Auburn football has historic meltdown in 43-34 loss to Mississippi State
AUBURN — When the Atlanta Braves won the World Series on Nov. 2, Auburn students flocked to Toomer's Corner and draped the trees in toilet paper, celebrating a championship for the nearest major city with an age-old Auburn tradition.
What happened to Auburn football 11 days later should also ring true with the Atlanta sports fans on the Plains.
The Tigers coughed up a 28-3 lead late in the first half Saturday, reminiscent of the Atlanta Falcons' infamous Super Bowl collapse, and lost 43-34 to Mississippi State at Jordan-Hare Stadium in one of the historic program's worst-ever meltdowns. Forty unanswered points by Mississippi State (6-4, 4-3) knocked Auburn (6-4, 3-3 SEC) out of SEC West title contention.
Defensive trend reversed
In Auburn's last five wins, the defense had not allowed a fourth-quarter point and had developed an impressive pattern of improving throughout every game. Mississippi State flipped the script.
Quarterback Will Rogers entered with the highest completion rate in the country (75.2%). In the first quarter, Auburn contained him to 10-of-18 passing with 3.2 yards per attempt. Mike Leach's air raid offense was stumped.
Rogers then went 34-for-37 with six touchdowns and no interceptions the rest of the game. The Tigers didn't get a stop after early in the second quarter. Defensive coordinator Derek Mason stuck to a three- or four-man rush most of the game — when he blitzed, it was disruptive — and Rogers operated comfortably with a clean pocket.
Excluding a brief possession that ended because of halftime, Mississippi State scored touchdowns on six consecutive possessions, with the go-ahead score early in the fourth quarter. The streak was only snapped by a late missed field goal. The Bulldogs ran 10 times in the game, excluding the final possession in which they were trying to run out the clock.
Special teams floundering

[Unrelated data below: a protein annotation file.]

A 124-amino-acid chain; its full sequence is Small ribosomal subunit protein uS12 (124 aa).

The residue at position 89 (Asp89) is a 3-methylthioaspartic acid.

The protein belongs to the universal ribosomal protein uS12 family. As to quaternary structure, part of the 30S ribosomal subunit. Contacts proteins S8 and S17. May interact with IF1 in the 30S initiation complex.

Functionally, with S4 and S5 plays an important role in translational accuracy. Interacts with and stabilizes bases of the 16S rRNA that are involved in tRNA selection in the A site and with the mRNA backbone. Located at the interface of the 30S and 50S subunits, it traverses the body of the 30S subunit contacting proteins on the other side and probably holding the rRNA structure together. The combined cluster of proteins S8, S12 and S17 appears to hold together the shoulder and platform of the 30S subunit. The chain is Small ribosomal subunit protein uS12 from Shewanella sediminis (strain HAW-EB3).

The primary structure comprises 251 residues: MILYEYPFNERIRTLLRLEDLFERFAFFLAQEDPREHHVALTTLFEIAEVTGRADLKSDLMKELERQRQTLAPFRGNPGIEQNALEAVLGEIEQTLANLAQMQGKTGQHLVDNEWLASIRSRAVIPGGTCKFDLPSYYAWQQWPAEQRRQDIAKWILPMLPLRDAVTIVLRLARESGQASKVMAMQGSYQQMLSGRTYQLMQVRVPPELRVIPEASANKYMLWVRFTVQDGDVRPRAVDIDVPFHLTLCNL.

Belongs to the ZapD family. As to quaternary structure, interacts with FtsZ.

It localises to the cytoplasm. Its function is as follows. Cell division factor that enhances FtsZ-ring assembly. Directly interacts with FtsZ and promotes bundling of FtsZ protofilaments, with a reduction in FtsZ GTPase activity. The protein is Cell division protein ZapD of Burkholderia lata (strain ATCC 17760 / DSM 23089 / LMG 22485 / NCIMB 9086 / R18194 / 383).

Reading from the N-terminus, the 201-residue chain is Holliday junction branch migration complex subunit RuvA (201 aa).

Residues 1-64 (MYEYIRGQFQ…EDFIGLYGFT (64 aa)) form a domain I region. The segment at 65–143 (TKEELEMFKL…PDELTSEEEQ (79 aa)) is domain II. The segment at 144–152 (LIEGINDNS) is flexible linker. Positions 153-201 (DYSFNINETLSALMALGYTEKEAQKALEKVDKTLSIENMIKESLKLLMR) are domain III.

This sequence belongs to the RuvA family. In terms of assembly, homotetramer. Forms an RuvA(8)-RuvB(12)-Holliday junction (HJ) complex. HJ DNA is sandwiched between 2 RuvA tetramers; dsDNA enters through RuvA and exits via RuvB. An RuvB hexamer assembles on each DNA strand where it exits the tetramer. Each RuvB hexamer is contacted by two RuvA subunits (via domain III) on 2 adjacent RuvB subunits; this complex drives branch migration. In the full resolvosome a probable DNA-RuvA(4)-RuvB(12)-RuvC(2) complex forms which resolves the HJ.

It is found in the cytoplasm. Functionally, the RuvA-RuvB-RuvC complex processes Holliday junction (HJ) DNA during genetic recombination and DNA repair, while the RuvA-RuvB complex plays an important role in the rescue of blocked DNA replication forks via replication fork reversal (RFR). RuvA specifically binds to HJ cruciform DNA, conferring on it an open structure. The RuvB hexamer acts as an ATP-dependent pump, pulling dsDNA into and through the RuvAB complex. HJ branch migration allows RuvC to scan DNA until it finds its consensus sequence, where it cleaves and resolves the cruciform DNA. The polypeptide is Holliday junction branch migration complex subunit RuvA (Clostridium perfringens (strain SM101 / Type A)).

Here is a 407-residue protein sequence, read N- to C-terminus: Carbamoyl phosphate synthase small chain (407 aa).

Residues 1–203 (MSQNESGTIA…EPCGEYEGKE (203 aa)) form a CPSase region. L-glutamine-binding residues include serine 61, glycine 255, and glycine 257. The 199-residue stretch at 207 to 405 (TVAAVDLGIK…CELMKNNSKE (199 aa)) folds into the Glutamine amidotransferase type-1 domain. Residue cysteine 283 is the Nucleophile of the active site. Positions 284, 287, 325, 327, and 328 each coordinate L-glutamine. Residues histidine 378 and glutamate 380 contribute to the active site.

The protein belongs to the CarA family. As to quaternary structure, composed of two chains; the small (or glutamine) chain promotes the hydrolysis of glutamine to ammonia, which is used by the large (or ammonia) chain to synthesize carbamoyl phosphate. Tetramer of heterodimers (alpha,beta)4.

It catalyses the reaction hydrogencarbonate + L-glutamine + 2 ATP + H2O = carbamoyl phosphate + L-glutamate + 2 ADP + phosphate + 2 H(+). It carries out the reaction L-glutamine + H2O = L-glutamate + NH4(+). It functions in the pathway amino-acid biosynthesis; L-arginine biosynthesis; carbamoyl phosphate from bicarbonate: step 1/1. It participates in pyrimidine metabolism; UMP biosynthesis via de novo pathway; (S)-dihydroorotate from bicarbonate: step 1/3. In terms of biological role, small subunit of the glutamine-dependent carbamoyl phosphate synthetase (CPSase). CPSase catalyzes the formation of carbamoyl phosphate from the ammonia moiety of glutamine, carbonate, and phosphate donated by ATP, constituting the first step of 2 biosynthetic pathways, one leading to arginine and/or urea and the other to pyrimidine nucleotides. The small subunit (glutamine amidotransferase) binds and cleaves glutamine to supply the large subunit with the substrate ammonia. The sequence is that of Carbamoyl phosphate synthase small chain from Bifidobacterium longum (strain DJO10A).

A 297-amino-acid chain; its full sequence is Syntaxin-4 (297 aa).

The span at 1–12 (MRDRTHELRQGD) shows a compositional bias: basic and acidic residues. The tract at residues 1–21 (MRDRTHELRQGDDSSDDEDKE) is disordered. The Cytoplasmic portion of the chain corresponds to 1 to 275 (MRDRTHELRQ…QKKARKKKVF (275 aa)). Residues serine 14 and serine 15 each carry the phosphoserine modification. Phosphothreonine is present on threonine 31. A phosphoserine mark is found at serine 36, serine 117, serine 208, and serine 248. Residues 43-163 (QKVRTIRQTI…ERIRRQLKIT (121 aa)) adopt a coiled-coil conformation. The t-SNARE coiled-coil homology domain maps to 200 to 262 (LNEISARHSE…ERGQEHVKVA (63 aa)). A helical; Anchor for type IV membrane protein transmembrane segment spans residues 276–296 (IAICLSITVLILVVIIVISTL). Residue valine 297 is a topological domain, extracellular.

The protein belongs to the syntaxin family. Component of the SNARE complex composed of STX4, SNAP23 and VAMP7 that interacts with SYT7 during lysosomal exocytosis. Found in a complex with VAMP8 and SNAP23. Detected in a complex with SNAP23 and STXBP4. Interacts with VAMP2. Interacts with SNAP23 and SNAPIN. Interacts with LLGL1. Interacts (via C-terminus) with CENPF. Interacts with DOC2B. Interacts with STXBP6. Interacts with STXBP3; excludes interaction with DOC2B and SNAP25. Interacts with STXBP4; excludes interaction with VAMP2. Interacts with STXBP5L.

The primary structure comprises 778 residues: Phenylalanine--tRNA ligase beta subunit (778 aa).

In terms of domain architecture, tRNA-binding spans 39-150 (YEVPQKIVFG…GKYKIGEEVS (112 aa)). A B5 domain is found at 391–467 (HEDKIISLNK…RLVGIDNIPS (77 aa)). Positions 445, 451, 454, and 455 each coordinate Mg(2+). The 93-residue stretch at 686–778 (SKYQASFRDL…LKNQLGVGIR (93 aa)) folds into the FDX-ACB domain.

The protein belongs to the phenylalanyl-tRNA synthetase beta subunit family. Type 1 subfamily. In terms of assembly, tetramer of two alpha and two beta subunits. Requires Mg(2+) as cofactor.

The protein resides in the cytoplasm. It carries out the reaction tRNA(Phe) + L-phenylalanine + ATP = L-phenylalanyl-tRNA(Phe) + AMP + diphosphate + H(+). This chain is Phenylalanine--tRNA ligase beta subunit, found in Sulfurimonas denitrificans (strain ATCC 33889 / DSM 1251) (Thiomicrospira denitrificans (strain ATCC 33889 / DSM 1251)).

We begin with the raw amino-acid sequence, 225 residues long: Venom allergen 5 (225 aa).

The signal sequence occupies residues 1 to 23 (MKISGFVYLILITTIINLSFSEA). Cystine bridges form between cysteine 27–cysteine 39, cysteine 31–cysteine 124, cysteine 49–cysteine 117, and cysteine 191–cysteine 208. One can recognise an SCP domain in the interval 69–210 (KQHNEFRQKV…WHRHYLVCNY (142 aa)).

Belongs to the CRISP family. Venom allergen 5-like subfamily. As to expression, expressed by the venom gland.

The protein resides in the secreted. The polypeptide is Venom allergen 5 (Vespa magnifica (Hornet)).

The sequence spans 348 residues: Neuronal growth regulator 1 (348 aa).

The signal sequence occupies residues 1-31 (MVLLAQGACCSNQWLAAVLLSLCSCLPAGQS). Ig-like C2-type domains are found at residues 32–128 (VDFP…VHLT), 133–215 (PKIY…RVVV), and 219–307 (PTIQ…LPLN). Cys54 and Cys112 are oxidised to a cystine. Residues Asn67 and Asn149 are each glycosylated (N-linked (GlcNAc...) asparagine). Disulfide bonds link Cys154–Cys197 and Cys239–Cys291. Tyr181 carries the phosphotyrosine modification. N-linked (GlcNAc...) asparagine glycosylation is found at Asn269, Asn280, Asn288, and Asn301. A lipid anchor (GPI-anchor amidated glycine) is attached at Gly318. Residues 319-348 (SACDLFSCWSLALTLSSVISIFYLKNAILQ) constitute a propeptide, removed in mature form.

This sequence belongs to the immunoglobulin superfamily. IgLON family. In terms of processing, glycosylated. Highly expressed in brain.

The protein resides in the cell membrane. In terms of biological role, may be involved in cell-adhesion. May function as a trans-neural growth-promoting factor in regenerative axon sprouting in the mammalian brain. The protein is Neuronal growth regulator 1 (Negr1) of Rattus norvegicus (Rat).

The storyline before this game was Leach's hyperbolic frustration with Mississippi State's special teams. Maybe Auburn should hold open special teams tryouts instead.
Nehemiah Pritchett fumbled the opening kick return, and the Tigers recovered to avoid disaster. But it was just the beginning. A solid trick-play kick return in which Jarquez Hunter threw a cross-field lateral to Pritchett was brought back by a penalty. A fourth-quarter kickoff return was also brought back by a flag. Demetris Robertson decided to play a punt off the bounce and had to fall on the ball in traffic.
Anders Carlson missed a 55-yard field goal, and Auburn's other, shorter attempt (while still ahead 28-23) was blocked.
The icing on the cake was when the Tigers trailed 36-28. On a fourth-and-10 at midfield after two dropped passes, Auburn called a fake punt that had no chance. Oscar Chapman's throw was incomplete.
WHAT HAPPENED TO AUBURN?:Auburn football's Bo Nix after loss to Mississippi State: 'I’m not quite sure what happened'
Auburn fans feeling targeted
Once again, the subjectivity of the targeting rule was called into question after a pair of game-altering calls in the second half. Auburn was about to be bailed out on a third-and-19 incompletion because of targeting, but at a cost: Receiver Kobe Hudson (who had a career game) was drilled in the head and stayed on the ground for several minutes. The call was overturned after a review, and Auburn punted.
Then Auburn edge rusher T.D. Moultry was ejected on a targeting review after sacking Rogers on a tackle that seemingly had less intent and less head-to-head contact. Rogers was uninjured. The sack would have left Mississippi State with third-and-21; instead the first down led to a touchdown.
Disappearing ingenuity on offense
A theme throughout Bryan Harsin's first year at Auburn has been the offense's propensity for showing more diverse personnel sets and play designs. When things were going well Saturday, he and offensive coordinator Mike Bobo pulled out some of their most impressive calls and trusted their run game in big spots.
On the Tigers' second possession, receiver Ja'Varrius Johnson went in motion to the boundary, turned back and was available to Nix on the field side as part of a triple run-pass option. Nix held on instead of handing off to the right, tucked as though to keep it then fired horizontally to Johnson, who had two downfield receiver blocks. He accelerated through a small hole for a 57-yard touchdown run.
On a fourth-and-1 inside the Mississippi State 10, Auburn showed a jumbo package with two running backs and three tight ends. The play was a crafty sweep to senior Shaun Shivers, who converted to the outside. The Tigers scored two plays later on another mark of the new offense: tight ends in the pass game.
Most importantly: Running back Tank Bigsby punched through Mississippi State's defense in the first half, especially in the red zone. Then Bobo stopped handing him the ball. In the first half, Auburn ran 19 times for an average of 6.3 yards. In the second half: eight rushes, 1.8 yards per carry.